Reference Database

Immunology of Diabetes Society T-Cell Workshop: HLA class II tetramer-directed epitope validation initiative.
James, E A
Mallone, R
Schloot, N C
Gagnerault, M C
Thorpe, J
Fitzgerald-Miller, L
Reichow, J
Wagner, R
Pham, M N
Jospe, N
Lou, O
Gottlieb, P A
Brooks-Worrell, B M
Durinovic-Belló, Ivana
T-Cell Workshop Committee, Immunology of Diabetes Society
Diabetes/metabolism research and reviews 2011 Nov;27: 727-36

BACKGROUND: Islet-antigen-specific CD4+ T cells are known to promote auto-immune destruction in T1D. Measuring T-cell number and function provides an important biomarker. In response to this need, we evaluated responses to proinsulin and GAD epitopes in a multicentre study.

METHODS: A tetramer-based assay was used in five participating centres to measure T-cell reactivities to DR0401-restricted epitopes. Three participating centres concurrently performed ELISPOT or immunoblot assays. Each centre used blind-coded, centrally distributed peptide and tetramer reagents.

RESULTS: All participating centres detected responses to auto-antigens and the positive control antigen, and in some cases cloned the corresponding T cells. However, response rates varied among centres. In total, 74% of patients were positive for at least one islet epitope. The most commonly recognized epitope was GAD270-285. Only a minority of the patients tested by tetramer and ELISPOT were concordant for both assays.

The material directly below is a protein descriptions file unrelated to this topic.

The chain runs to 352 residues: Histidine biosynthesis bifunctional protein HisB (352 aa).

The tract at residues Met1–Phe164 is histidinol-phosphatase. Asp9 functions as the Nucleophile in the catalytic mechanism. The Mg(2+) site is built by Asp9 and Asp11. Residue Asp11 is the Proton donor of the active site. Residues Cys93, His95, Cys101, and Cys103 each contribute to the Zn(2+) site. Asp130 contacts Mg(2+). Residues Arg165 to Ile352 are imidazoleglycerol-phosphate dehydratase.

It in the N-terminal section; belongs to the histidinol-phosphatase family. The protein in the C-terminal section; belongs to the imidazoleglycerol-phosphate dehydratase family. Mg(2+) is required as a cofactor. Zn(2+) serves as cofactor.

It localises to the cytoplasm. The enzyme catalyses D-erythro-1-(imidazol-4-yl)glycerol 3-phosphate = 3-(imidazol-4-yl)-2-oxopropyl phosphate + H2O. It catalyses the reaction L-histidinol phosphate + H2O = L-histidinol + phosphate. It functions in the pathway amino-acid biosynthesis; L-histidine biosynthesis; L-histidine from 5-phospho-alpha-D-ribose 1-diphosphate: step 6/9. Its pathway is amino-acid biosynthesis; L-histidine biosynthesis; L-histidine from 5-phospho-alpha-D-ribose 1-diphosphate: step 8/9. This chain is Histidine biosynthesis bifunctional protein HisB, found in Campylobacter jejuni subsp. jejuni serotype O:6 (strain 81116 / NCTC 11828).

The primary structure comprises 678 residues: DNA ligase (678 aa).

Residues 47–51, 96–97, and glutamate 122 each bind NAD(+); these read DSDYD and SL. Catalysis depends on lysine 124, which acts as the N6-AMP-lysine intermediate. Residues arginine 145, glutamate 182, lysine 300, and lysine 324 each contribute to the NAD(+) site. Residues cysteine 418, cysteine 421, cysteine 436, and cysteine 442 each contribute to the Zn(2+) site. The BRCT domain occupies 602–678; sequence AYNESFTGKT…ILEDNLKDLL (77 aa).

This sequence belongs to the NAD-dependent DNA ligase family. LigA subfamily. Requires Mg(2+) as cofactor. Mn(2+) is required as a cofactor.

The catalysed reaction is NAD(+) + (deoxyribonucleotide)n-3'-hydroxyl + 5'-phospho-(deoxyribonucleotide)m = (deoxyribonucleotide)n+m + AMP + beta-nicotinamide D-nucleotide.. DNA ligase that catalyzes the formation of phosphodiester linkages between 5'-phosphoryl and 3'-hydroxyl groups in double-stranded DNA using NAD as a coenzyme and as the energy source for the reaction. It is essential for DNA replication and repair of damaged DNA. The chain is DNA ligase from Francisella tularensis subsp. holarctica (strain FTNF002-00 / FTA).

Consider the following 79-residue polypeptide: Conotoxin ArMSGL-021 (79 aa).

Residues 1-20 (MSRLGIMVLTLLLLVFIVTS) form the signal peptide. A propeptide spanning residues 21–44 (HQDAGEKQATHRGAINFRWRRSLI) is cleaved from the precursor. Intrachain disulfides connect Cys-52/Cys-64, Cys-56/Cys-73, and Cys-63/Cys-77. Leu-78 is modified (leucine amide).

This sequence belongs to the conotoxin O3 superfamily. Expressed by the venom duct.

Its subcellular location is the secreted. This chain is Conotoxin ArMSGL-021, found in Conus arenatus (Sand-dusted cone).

CONCLUSIONS: This study successfully detected GAD and proinsulin responses using centrally distributed blind-coded reagents. Centres with little previous experience using class II tetramer reagents implemented the assay. The variability in response rates observed for different centres suggests technical difficulties and/or heterogeneity within the local patient populations tested. Dual analysis by tetramer and ELISPOT or immunoblot assays was frequently discordant, suggesting that these assays detect distinct cell populations. Future efforts should investigate shared blood samples to evaluate assay reproducibility and longitudinal samples to identify changes in T-cell phenotype that correlate with changes in disease course.

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